There are many jobs in Japan for Americans and other expats, however if you are going to come without a job. You need to be sure to bring enough Yen to tide you over until you do find one. I had two jobs lined up before I came but still took out a bank loan of $3,000 dollars before I came. I`m glad I did as it was a safety-net for me before my first pay check arrived six weeks later.
How long will it take you to get a job in Japan?
This is the key question.
If possible you should stay with a friend as Japan is a very expensive country to live in. Barring this option, a gaijin house, as mentioned elsewhere at this site, is probably the cheapest option for a place to sleep.
If you are a native speaker and have a bachelor`s degree you can get a teaching position once here. However the question remains as to how long this will take, and how much money you will need to go through? If you have no degree and wish to teach, get a degree before going to Japan.
Taking trains to interviews and paying for the other costs of living that are infamously high–especially in the big cities, will drain you of yen.
Jobs in Japan for Americans
Americans who want to go to Japan to work, can only come with a tourist visa or a working visa. Switching from a tourist visa to a working visa happens all the time. Though you won`t catch a Japanese Immigration authority talking about it much. It is one of those open secrets so common to Japan. Certainly, most Americans simply don`t tell immigration that their goal is to come to work in Japan. They say they are sightseeing.
(Pictured: a Japanese wedding, by Paul Canosa)
One website about how to get a teaching job in Japan claimed it was a scam if an English school asks you to come on a tourist visa. It made me chuckle in front of my computer monitor.
Getting a working visa has taken up to four months (during times of crisis — ie) after 9/11). So on the one hand, an Australian can get her visa in a matter of days, but an American can at times wait months.
Usually it doesn`t take so long, (usually just a few weeks; but on rare occasions even just days to get a working visa). However, just because a school tells you to come on a tourist visa, may simply mean that they need someone quickly. Even a few weeks is too long for the school if they don`t have a teacher to teach the classes.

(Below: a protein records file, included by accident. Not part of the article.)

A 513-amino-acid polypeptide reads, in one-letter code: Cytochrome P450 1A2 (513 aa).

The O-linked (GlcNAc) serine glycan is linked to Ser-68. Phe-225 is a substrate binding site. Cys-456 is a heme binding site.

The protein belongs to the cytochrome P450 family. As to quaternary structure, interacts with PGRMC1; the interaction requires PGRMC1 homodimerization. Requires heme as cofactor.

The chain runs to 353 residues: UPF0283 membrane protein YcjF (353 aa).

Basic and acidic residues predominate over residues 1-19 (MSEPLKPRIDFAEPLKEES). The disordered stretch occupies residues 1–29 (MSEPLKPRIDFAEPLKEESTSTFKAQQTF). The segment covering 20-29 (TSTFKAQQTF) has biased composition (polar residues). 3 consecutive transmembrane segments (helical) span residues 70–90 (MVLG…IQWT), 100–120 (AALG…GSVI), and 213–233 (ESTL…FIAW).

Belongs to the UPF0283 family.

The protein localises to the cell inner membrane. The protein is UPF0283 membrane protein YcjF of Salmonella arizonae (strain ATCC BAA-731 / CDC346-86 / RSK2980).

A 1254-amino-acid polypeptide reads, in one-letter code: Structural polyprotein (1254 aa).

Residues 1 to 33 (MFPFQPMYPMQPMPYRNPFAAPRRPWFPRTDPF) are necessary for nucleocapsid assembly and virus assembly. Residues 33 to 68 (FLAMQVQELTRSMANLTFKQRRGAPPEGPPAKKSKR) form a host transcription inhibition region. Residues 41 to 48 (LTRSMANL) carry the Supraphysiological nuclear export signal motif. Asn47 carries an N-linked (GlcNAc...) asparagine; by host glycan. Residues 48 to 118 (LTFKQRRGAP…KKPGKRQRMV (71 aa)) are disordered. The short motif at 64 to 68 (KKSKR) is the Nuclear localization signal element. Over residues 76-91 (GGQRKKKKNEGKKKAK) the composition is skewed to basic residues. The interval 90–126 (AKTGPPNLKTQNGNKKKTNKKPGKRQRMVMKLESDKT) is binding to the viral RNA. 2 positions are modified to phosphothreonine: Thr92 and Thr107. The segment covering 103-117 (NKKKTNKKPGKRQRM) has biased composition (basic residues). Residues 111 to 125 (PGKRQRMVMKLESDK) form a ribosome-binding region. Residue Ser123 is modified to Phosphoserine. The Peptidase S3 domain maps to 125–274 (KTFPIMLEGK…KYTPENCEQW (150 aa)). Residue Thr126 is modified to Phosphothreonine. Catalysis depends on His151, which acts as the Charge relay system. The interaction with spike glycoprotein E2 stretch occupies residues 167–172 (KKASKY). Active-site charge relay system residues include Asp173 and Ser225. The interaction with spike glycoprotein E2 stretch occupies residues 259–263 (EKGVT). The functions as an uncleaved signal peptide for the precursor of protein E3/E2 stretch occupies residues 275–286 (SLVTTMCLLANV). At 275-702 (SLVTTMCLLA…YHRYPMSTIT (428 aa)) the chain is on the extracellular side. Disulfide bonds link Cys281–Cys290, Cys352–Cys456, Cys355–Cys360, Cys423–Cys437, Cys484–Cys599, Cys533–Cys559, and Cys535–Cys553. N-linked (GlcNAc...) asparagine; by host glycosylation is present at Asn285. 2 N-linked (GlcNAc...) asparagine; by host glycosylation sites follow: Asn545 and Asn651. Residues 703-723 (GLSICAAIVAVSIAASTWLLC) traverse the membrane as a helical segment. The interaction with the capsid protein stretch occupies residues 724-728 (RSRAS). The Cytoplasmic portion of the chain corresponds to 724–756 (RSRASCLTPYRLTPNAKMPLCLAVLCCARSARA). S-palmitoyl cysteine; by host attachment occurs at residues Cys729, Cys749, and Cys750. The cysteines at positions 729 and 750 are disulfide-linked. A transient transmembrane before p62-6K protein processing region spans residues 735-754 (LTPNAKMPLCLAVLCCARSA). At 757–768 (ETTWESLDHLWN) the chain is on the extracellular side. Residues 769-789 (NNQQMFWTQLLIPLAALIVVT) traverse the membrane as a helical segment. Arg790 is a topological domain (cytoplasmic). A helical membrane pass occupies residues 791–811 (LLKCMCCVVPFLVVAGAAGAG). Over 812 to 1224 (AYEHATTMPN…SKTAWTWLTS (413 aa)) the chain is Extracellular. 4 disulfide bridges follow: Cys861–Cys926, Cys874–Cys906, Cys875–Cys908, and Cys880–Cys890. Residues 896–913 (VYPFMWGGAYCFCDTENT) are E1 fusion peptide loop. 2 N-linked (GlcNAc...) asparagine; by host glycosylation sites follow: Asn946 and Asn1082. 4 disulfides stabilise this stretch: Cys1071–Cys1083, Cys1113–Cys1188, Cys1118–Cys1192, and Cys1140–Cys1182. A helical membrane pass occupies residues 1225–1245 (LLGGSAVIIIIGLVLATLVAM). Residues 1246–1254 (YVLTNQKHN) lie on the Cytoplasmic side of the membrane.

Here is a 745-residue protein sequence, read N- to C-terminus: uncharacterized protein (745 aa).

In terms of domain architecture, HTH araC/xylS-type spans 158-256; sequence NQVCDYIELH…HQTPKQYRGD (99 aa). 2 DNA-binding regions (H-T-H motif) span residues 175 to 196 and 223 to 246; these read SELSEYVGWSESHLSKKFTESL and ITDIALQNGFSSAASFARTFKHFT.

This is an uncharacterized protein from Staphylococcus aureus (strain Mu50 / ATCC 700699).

I`m not suggesting you break the law. I am just trying to explain a common occurance in Japan.
Sometimes Japanese laws are unrealistic. The law may state one thing, but the reality of the matter is another. English schools need teachers. Often they need them quickly.
Teachers sometimes don`t give any notice and just quit. The English school must hire someone quickly.It doesn`t mean the English school is bad or out to scam you. They need a good teacher to fill a vacancy. They may ask you to come on a tourist visa if they really want to hire YOU, and not someone else.
If the school is in an outlying area, they don`t have many teachers knocking on their doors.
How does this happen?
Japanese Immigration of course is a government bureau and requires the government to provide it with money. They use this money to hire personnel amongst other things. If many people from other countries try to enter Japan at the same time, which usually happens between March-June of each year, there is often a backlog of unissued visas.
There are simply not enough immigration clerks to process the demand at times.
So if you are lucky enough to be able to get a working holiday visa, you can get it in three days and these visas of course are given priority–they are the first class visas. The working visas are economy class. They are processed last.
One good thing about Japan is that the law often bends. The fact is many Americans if not most, come to Japan on tourist visas then switch to working visas. This is simply a fact of working life in Japan, as few teachers quitting their positions in Japan give more than one months notice.
You do the math.
It doesn`t give schools enough time to secure the working visas for Americans. So they either have to hire a citizen of the Commonwealth, or tell a US citizen to come on a tourist visa and switch it over.